2. Lindstrom JE, Prince RC, Clark JC, Grossman MJ, Yeager TR, Braddock JF and Brown EJ. Microbial populations and hydrocarbon biodegradation potentials in fertilized shoreline sediments affected by the T/V Exxon Valdez oil spill. Appl Environ Microbiol. 1991; 57:2514-2522PubMed
  3. Bragg JR, Prince RC, Harner EJ and Atlas RM. Effectiveness of bioremediation for the Exxon Valdez oil spill. Nature. 1994; 368:413-418 View Article
  4. Hazen TC, Dubinsky EA, DeSantis TZ, Andersen GL, Piceno YM, Singh N, Jansson JK, Probst A, Borglin SE and Fortney JL. Deep-sea oil plume enriches indigenous oil-degrading bacteria. Science. 2010; 330:204-208 View ArticlePubMed
  5. Mascarelli A. The mystery of the missing oil plume. Nature. 2010; 467:16 View ArticlePubMed
  6. Head IM, Jones DM and Roling WF. Marine microorganisms make a meal of oil. Nat Rev Microbiol. 2006; 4:173-182 View ArticlePubMed
  7. Redmond MC and Valentine DL. Natural gas and temperature structured a microbial community response to the Deepwater Horizon oil spill. Proc Natl Acad Sci USA. 2011; 109:20292-20297 View ArticlePubMed
  8. Alonso-Gutiérrez J, Figueras A, Albaiges J, Jimenez N, Vinas M, Solanas AM and Novoa B. Bacterial communities from shoreline environments (costa da morte, northwestern Spain) affected by the prestige oil spill. Appl Environ Microbiol. 2009; 75:3407-3418 View ArticlePubMed
  9. Rinke C, Schwientek P, Sczyrba A, Ivanova NN, Anderson IJ, Cheng JF, Darling A, Malfatti S, Swan BK and Gies EA. Insights into the phylogeny and coding potential of microbial dark matter. Nature. 2013; 499:431-437 View ArticlePubMed
  10. Hess M, Sczyrba A, Egan R, Kim TW, Chokhawala H, Schroth G, Luo S, Clark DS, Chen F and Zhang T. Metagenomic discovery of biomass-degrading genes and genomes from cow rumen. Science. 2011; 331:463-467 View ArticlePubMed
  11. Kimes NE, Callaghan AV, Aktas DF, Smith WL, Sunner J, Golding B, Drozdowska M, Hazen TC, Suflita JM and Morris PJ. Metagenomic analysis and metabolite profiling of deep-sea sediments from the Gulf of Mexico following the Deepwater Horizon oil spill. Frontiers in Microbiology. 2013; 4:50 View ArticlePubMed
  12. Liu Z and Liu J. Evaluating bacterial community structures in oil collected from the sea surface and sediment in the northern Gulf of Mexico after the Deepwater Horizon oil spill. MicrobiologyOpen. 2013; 2:492-504 View ArticlePubMed
  13. Beazley MJ, Martinez RJ, Rajan S, Powell J, Piceno YM, Tom LM, Andersen GL, Hazen TC, Van Nostrand JD and Zhou J. Microbial community analysis of a coastal salt marsh affected by the Deepwater Horizon oil spill. PLoS ONE. 2012; 7:e41305 View ArticlePubMed
  14. Mason OU, Hazen TC, Borglin S, Chain PS, Dubinsky EA, Fortney JL, Han J, Holman HY, Hultman J and Lamendella R. Metagenome, metatranscriptome and single-cell sequencing reveal microbial response to Deepwater Horizon oil spill. ISME J. 2012; 6:1715-1727 View ArticlePubMed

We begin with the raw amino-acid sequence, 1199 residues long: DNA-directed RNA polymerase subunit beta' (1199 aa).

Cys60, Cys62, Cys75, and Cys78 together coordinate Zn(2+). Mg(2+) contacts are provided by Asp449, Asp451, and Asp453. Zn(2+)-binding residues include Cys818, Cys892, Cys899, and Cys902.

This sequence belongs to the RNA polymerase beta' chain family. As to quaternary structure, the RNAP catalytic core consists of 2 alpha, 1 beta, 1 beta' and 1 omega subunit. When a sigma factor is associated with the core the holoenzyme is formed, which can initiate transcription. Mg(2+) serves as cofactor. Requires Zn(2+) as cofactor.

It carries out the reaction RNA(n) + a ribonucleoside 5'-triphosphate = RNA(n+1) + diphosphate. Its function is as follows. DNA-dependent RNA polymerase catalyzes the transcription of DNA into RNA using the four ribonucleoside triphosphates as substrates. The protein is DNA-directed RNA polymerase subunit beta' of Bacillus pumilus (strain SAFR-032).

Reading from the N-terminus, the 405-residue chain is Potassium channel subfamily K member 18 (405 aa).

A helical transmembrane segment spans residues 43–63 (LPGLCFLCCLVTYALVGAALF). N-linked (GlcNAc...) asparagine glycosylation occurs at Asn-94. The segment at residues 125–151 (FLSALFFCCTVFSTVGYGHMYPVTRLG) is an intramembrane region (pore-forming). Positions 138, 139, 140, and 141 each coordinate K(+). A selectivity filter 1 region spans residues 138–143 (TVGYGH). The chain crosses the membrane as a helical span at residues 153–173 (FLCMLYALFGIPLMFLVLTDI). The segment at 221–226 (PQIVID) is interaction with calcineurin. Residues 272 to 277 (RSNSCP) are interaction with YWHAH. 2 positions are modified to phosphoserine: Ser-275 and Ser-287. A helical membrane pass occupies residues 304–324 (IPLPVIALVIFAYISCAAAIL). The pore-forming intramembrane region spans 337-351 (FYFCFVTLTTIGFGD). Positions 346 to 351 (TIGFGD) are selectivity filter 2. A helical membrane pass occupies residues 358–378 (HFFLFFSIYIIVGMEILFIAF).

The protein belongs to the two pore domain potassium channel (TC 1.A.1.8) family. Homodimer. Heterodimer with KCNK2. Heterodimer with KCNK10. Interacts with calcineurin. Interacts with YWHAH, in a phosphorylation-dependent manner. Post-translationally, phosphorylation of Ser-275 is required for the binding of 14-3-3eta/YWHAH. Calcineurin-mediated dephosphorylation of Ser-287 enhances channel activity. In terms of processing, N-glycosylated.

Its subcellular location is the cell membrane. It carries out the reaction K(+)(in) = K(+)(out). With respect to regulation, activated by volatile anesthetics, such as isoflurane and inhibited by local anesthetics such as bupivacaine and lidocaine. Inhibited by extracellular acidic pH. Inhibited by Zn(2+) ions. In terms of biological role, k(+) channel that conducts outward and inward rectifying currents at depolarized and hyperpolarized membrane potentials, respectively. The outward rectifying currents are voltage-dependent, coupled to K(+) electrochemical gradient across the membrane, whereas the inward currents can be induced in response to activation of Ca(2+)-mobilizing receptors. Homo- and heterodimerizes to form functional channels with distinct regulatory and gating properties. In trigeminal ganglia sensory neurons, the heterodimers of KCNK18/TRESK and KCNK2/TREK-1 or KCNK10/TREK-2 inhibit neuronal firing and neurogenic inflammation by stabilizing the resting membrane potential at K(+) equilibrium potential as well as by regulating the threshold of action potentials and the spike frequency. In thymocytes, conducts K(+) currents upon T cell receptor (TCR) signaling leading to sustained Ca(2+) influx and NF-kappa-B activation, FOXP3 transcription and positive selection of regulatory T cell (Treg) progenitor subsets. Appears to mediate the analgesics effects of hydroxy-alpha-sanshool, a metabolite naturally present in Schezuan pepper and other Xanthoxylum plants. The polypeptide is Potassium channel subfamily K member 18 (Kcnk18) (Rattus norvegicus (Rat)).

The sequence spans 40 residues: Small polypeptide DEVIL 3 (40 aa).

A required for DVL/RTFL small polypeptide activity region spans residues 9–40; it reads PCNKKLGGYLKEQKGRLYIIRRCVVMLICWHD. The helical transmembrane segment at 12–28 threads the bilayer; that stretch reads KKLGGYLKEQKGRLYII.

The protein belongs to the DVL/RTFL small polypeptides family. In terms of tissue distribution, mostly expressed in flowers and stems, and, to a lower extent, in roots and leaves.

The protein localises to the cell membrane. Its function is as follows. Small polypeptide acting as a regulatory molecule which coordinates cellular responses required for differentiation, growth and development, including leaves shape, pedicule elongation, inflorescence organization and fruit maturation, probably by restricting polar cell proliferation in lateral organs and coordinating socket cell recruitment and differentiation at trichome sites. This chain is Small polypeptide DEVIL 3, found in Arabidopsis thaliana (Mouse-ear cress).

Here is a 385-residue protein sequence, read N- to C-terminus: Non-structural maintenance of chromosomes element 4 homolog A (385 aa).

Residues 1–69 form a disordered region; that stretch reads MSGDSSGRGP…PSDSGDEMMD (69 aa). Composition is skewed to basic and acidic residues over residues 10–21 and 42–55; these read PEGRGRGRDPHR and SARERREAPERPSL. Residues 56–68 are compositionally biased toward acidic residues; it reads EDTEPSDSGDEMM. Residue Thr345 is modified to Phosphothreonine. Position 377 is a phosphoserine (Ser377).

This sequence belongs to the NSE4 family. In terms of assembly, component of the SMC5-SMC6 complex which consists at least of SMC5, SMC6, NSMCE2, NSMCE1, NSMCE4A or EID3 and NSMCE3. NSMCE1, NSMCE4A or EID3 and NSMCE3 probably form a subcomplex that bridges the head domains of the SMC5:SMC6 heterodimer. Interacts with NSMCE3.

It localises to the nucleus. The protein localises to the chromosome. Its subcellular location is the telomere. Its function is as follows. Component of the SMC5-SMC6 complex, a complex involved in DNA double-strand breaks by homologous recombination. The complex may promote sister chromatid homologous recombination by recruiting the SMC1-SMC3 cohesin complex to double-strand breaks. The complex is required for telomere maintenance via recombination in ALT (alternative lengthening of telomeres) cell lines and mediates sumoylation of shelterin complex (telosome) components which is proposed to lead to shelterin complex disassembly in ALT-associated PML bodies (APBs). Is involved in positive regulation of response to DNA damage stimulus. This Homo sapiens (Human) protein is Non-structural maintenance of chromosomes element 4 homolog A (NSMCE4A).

15. Lu Z, Deng Y, Van Nostrand JD, He Z, Voordeckers J, Zhou A, Lee YJ, Mason OU, Dubinsky EA and Chavarria KL. Microbial gene functions enriched in the Deepwater Horizon deep-sea oil plume. ISME J. 2012; 6:451-460 View ArticlePubMed
  16. Hornafius JS, Quigley D and Luyendyk BP. The world's most spectacular marine hydrocarbon seeps (Coal Oil Point, Santa Barbara Channel, California): Quantification of emissions. Journal of Geophysical Research: Oceans. 1999; 104(C9):20703-20711 View Article
  17. Field D, Garrity G, Gray T, Morrison N, Selengut J, Sterk P, Tatusova T, Thomson N, Allen MJ and Angiuoli SV. The minimum information about a genome sequence (MIGS) specification. Nat Biotechnol. 2008; 26:541-547 View ArticlePubMed
  18. Ashburner M, Ball CA, Blake JA, Botstein D, Butler H, Cherry JM, Davis AP, Dolinski K, Dwight SS and Eppig JT. Gene Ontology: tool for the unification of biology. Nat Genet. 2000; 25:25-29 View ArticlePubMed
  19. Lorenson T, Leifer I, Wong F, Rosenbauer R, Campbell P, Hostetter L, Angela, Frances H, Greinert J, Finlayson D, Bradley E and others. Biomarker Chemistry and Flux Quantification Methods for Natural Petroleum Seeps and Produced Oils, Offshore Southern California. Geological Survey Scientific Investigations Report 2011:1-56.
  20. Hawley ER, Lorenson TD, Hess M. Analysis of microbial communities associated with natural oils that seep into the Santa Barbara Channel: Linking community dynamics with biological hydrocarbon degradation. 8th Annual DOE Joint Genome Institue User Meeting 2013.
  21. Luo R, Liu B, Xie Y, Li Z, Huang W, Yuan J, He G, Chen Y, Pan Q and Liu Y. SOAPdenovo2: an empirically improved memory-efficient short-read de novo assembler. GigaScience. 2012; 1:18 View ArticlePubMed